From sourcing to roasting, coffee companies can have a lot to say about their product. These messages can majorly influence consumer perception and behavior – but not necessarily in the ways you’d expect.
A new NCA Consumer Insights report (based on NCDT data) takes a closer look at coffee claims – which include general statements, perceptions, or things that people find motivating about coffee.
For example, said Cheryl Hung, VP of Research at Dig Insights, during a recent webinar: “What kind of equity does coffee have with consumers? Are there positive and negative associations with coffee among different demographics? Who perceives coffee in a negative light? And what can we say to persuade them from a marketing perspective, or via point of sale?”
Explore some highlighted insights from each of the mini reports below – and NCA members can check out the on-demand webinar, Single Cup & Consumer Insight Reports, featuring Cheryl Hung, Dig Insights VP.
Amazon’s food and beverage category has posted $4.75 billion in sales so far in 2018, making it the online retailer’s fastest growing segment, according to Automatic Vending watch.
And coffee continues to lead category. According to Edge Market Share, coffee sales on Amazon have totaled more than $140 million so far this year – and are expected to increase.
If the first wave of coffee was defined as having packaged coffee available in the home in packaged formats, the fourth wave may be the idea of having premium coffee available everywhere, all the time.
“It all begins with the coffee shop,” says Michael Schaefer, Euromonitor, in Food Navigator USA.
Reality is starting to settle in for grocery manufactures as consumers are flocking to Amazon to purchase their groceries. According to the Food Marketing Institute, online grocery sales are predicted to reach $100 billion by 2025 — with Amazon making up a big chunk of that.
But despite of – or perhaps due to – this sudden popularity, there are still a lot of questions and misconceptions around cold brew. This is especially true for coffee companies that are considering making, serving, or selling cold brew.
As spring rolls in, consumers start thinking about “form and function.” While this usually means getting “winter bodies” into shape, functionality is playing a greater role in beverages.
Earlier this year, NCA held a webinar entitled, “US Coffee Outlook 2018: Latest Market Trends and Future Market Growth.” Eric Penicka, senior research analyst with global market intelligence firm, Euromonitor International, who was the webinar presenter, noted that the key ingredients for the future are convenience and function. Both will lead to value growth.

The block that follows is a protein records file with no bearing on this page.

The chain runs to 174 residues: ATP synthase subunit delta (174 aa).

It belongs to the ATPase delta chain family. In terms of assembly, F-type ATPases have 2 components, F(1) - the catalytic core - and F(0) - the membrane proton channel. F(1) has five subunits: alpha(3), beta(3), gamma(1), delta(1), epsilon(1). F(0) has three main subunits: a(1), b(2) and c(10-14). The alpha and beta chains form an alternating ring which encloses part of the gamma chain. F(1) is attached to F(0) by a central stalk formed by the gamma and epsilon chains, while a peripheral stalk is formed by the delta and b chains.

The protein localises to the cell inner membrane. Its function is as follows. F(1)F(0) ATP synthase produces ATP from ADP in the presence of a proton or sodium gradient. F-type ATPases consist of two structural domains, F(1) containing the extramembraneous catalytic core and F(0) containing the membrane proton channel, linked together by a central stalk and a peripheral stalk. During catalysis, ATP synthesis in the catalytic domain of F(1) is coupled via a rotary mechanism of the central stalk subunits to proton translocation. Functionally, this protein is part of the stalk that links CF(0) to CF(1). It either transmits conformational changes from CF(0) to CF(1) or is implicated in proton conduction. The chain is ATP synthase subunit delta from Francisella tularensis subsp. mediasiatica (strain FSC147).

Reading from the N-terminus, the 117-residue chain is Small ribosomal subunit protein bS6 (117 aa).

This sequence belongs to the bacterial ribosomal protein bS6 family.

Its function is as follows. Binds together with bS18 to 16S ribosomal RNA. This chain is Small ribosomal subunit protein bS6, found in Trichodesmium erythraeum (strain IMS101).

But given the importance employees place on various coffee-related attributes, employed coffee drinkers’ satisfaction with those attributes falls short when applied to their workplace, which suggests that employers can win points by enhancing coffee-related products and services (most employees believe they should not have to pay for coffee at work anyway). Doing so may also translate to growing the bottom line, since employees are likely to view coffee as a productivity tool.
With the release in June 2017 of the newest IBM “Cost of Data Breach Study,” conducted by Ponemon Institute, the web is buzzing with discussions of what a breach costs.
As a result, now is a good time to provide a more nuanced analysis of this report through an examination of the assertions of a variety of recent breach cost reports that attempt to answer similar questions.
A New Industry Guide for Renovation & Rehabilitation
Coffee-growing regions around the world are feeling the impact of aging trees and diseases (such as coffee leaf rust, pictured above), on the quality and supply of coffee. Supporting responsible coffee farm renovation and rehabilitation is crucial to the future of coffee, and the longevity of our industry.
The Guidebook is a comprehensive resource for companies, governments, investors, and service providers interested in undertaking Renovation & Rehabilitation (R&R) efforts; it:
Defines the need and makes the case for renovation and rehabilitation
Provides practical & useful tips on how to structure R&R programs
Suggests ways that different stakeholders can engage in R&R
Presents case studies and links to experts and service providers
R&R investments are critical for ensuring the continued supply of coffee and meeting future demand. While governments and actors in coffee value chains have invested USD 1.2 billion in R&R so far, this has only met around 5% of the smallholder farmers in need
According to the Guidebook, if the industry did reach these farmers in need of R&R, benefits would include more coffee, higher incomes for farmers, and reduction in future deforestation.